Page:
As of today, it has been six years since my mama went home to be with Jesus. The further I get away from the day that the most devastating news of my life changed everything, the more I worry that I'm forgetting things about her. At the moment my dad broke the news to me over the phone, I remembered everything I had ever learned about her. Six years later I can't honestly say that. Of course I can remember plenty of the arbitrary info; birthdate, social security number (from years of filling out paperwork for her), wedding anniversary & place of birth. I can remember the last time we spoke on the phone, but I can't remember the sound of her cough. I'm starting to forget what she smelled like. I can't remember the exact sound of her voice or the tone of her laugh. I can't remember the brand of lotion she used or the way she took her coffee.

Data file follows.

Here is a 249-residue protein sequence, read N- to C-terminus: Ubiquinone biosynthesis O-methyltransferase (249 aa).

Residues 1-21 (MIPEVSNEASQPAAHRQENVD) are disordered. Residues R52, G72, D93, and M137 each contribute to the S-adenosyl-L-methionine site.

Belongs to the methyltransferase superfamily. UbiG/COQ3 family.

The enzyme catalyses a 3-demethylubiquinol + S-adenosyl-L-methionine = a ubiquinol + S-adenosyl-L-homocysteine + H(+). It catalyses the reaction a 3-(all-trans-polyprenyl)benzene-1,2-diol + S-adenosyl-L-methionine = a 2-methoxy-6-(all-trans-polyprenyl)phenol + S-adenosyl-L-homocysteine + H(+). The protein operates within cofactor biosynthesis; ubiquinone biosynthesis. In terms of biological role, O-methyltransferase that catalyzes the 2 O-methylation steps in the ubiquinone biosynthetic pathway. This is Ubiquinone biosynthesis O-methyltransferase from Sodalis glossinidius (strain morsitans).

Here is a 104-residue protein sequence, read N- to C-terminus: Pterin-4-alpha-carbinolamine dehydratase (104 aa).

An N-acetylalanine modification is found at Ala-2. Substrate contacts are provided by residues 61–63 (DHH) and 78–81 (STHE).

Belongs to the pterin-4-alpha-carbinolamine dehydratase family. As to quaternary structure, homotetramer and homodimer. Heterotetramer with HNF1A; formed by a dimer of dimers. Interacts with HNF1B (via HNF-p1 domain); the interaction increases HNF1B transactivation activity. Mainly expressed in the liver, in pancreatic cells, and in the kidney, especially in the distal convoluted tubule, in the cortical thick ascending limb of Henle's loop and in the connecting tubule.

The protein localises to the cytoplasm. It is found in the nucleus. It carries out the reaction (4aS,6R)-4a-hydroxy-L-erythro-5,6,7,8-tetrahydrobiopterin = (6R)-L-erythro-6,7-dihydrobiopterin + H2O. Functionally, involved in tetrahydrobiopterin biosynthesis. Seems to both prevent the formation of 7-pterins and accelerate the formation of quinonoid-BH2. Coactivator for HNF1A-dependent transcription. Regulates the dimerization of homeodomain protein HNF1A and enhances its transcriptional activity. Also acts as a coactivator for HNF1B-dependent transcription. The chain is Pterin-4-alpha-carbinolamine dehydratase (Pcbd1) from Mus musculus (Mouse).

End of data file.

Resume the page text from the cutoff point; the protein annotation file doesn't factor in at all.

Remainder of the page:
One of my biggest fears is that in ten years, there won't be anything left. I worry that I'll never forget the grief that has attached itself to her memory but all of the good, amazing things of who she was will be obscured by time & my imperfect memory. How will I accurately describe her to children who will never know their grandmother? How will I paint them a word picture that is her, fully & completely?
|My Mom & Dad's wedding day-1981|
|Camping at Sheriff's Reservoir|
I think the answer is that I won't be able to. In the same way you can't perfectly describe a sunset to a sightless person who will never see one, I won't ever be able to describe the way my mother shined brilliantly in a world that is darker now that's she's gone.
In A Grief Observed C.S. Lewis said, "The death of a beloved is an amputation". It is true that a part of me will be never be the same now that my mother is gone. I may never be able to describe her in a way that does her complete justice. I may forget things about her that I wish I could remember for the rest of my life. But I'll never forget the way she showed my brother & I what it means to be a mother. To care so selflessly & completely. I'll never forget the way she loved & treated people with respect. Maybe I don't need to remember her perfectly. Maybe the best way to keep her light shining is to live & love the way she taught me to.